File(s) under permanent embargo
The prolactin response to sulpiride in major depression: the role of the D2 receptor in depression.
journal contributionposted on 2001-06-01, 00:00 authored by W J Verbeeck, Michael BerkMichael Berk, J Paiker, B Jersky
Multiple lines of investigations have implicated the role of the dopaminergic system in depression. The aim of the study was to characterise the Dopamine D2 receptor sensitivity status in depressed patients versus controls by means of a novel neuro-endocrine challenge test, the prolactin response to sulpiride. In this intervention, ten patients and ten age matched male volunteers were studied. The patients were diagnosed according to DSM-IV criteria, and Montgomery Asberg and Zung scales were done. There was no significant difference in baseline levels of prolactin between the depressed and control groups. Significantly higher prolactin levels after sulpiride challenge were however found in depressed patients than controls at all time points after sulpiride administration. This neuroendocrine challenge paradigm suggests that the prolactin response to sulpiride, a D2 receptor antagonist, is enhanced in depression, which suggests that this receptor might be supersensitive in depression compared to controls. This adds to the data implicating the dopaminergic system in the pathophysiology of depression, and suggests that dopaminergic mechanisms might be a target of therapeutic interest.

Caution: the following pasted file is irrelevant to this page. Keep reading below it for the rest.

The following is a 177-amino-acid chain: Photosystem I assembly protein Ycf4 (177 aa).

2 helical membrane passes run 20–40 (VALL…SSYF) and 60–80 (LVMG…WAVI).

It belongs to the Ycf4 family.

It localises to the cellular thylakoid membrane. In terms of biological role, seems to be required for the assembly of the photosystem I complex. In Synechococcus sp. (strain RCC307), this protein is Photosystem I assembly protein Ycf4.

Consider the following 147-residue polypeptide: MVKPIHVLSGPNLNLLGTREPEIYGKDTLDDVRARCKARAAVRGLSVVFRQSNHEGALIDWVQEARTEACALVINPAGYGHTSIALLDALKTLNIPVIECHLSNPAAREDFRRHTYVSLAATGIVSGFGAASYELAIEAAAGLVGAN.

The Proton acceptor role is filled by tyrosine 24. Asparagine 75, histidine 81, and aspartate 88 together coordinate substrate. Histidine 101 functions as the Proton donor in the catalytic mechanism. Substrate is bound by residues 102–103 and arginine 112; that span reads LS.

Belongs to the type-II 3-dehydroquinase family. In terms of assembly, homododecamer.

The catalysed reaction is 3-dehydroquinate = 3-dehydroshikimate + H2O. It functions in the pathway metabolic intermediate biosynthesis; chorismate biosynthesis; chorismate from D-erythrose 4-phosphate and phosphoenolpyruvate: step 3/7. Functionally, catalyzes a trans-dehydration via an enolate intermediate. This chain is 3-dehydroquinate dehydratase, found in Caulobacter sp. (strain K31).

Pagination215 - 220
Publication classificationC1.1 Refereed article in a scholarly journal
Copyright notice2001, Elsevier
AdultAnalysis of VarianceCross-Sectional StudiesDepressive Disorder, MajorDopamine AntagonistsHumansMaleProlactinReceptors, Dopamine D2SulpirideScience & TechnologyLife Sciences & BiomedicineClinical NeurologyNeurosciencesPharmacology & PharmacyPsychiatryNeurosciences & NeurologyPOSITRON-EMISSION-TOMOGRAPHYIN-VIVODOPAMINE LEVELSBINDINGPLACEBOSEROTONINDISORDERANTIDEPRESSANTSMETOCLOPRAMIDEAMITRIPTYLINE